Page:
Iris claimed her gender a long time ago. It is an inextricable part of her. There is “girl-ness” that is sensed when being with her, as distinguished from “boy-ness.” Fifty strangers could meet Iris today dressed in green, yellow, brown, black, or white, and 49 of them would know she is a girl.

Declaring a preference for pink (and purple) and “pretty” shoes is behavior that is modeling one end of the continuum of “girl-ness” in American culture. In Japan, until the American occupation after WWII, little girls were dressed in red. That other cultures associate different colors with genders shows that color preference cannot be mapped directly on to an expression of gender identity. The color preferences are culturally determined, as contrasted with gender identity, which remains (relatively) stable whatever the culture a child is in.

Here is my assessment of the American girl pink preference:

Many articles of children’s clothing, toys, and even household items for children are manufactured in pink. American adults who buy things for small girls associate the color pink with girls, and when there is a choice of color, pink is often chosen, both consciously and unconsciously. Especially when the alternative is military camo, pink seems the obvious choice.

Iris knows she is a “girl” and knows which gender her friends and most other children she meets are. She is seeing lots of pink being worn and used by her girl-friends, and since she is also becoming more social and socially aware, will tend to model her color choices on that, just as she will model some things that they do. Pink has become a common, familiar color with her, and therefore a comfortable part of her world. She and other little girls share the tendency (that often continues into adulthood) of preferring the familiar, which leads to a color monopoly when choices are made. And therefore manufacturers meet the demand, continuing the cycle.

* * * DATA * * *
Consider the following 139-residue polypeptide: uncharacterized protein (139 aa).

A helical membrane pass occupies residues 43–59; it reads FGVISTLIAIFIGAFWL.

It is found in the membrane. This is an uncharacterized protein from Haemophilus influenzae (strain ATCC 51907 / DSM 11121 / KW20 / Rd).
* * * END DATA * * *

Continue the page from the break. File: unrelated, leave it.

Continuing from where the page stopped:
So pink preferences are perpetuated, through the association with the dominant notion of American girl-ness for at least the last 50 years. The color pink itself does not have a one-to-one correspondence to female gender identity. The stereotype that “girls prefer pink” does no favor to those girls who don’t prefer it, and to those who did last month but don’t anymore, and to those who are indifferent. The stereotype disenfranchises those who don’t buy in to preferences on the end of the continuum. It is another story to write how those who are inclined to fit the stereotype are ill-served by it.

Offering choices to her may not be enough to offset the implicit message that there are a series of preferences that must be subscribed to in order to be a “girl.” I think parents have to be aware of sexist cultural messages and work actively to promote alternatives in all areas.

As I stated before, allowing “girl-ness” to be defined widely is in the best interest of all.
 
 
 
ziacalgal
18 October 2008 @ 06:50 pm
wah  
A new infirmity! My carpal tunnel is yelling "Symptoms!"

I'm doing everything I should do, NSAIDS, using my left hand more (toothbrushing is a challenge), and I've made adaptations -- fastening Buddy (above, in repose) to my beltloop instead of to my wrist when we walk (by leash...)
and wearing a splint at night and some of the day, to keep it out of Buddy's wrist position above...

That's all ... just wanted to bitch a little about my body getting worn out .... I know, it's not fatal ... no sympathies requested ...
 
 
Current Mood: pissed offpissed off
 
 
ziacalgal
11 October 2008 @ 06:54 pm
I came closer to death this week than I ever have before. Sitting at my computer.

It came on suddenly, as a sensation of having a war of some sort inside. It went from, “gee, this is an unfamiliar uncomfortable sensation” to “ooh, I’m getting sick” to “ooh I’m getting very sick – what is going on here?” in less than ten minutes. I was writing an email to Beatrice, after having looked at a link that she’d sent me, and having printed out a page of the website at 8:46pm, when I was starting the “ooh, I’m getting sick” stage. “What is going on here?” progressed to “maybe I should call Serafina, ... or 911 ... ooh, I’m a little dizzy and nauseated...”

Then waking up looking sideways at the floor with my head cushioned in my wicker wastebasket. Was it my lifesaver? Maybe, because when I woke up I sat up immediately to vomit. If my head had hit the sides of the sharp edged oak bookshelves, I might have been unconscious longer, when I needed to vomit. Oh, not a good combination.

The cause? Food with excessive bacterial growth, to which, apparently, I respond to rather aggressively, or to the toxins they’ve produced. Restaurant subsequently inspected and cited, finding:
tofu stored on counter, not refrigerated
knives not being sanitized between uses
towels used for wiping down counters and cutting boards not stored in sanitizer
(allowing those bacteria to do even more than "hold hands" as my Pop used to say)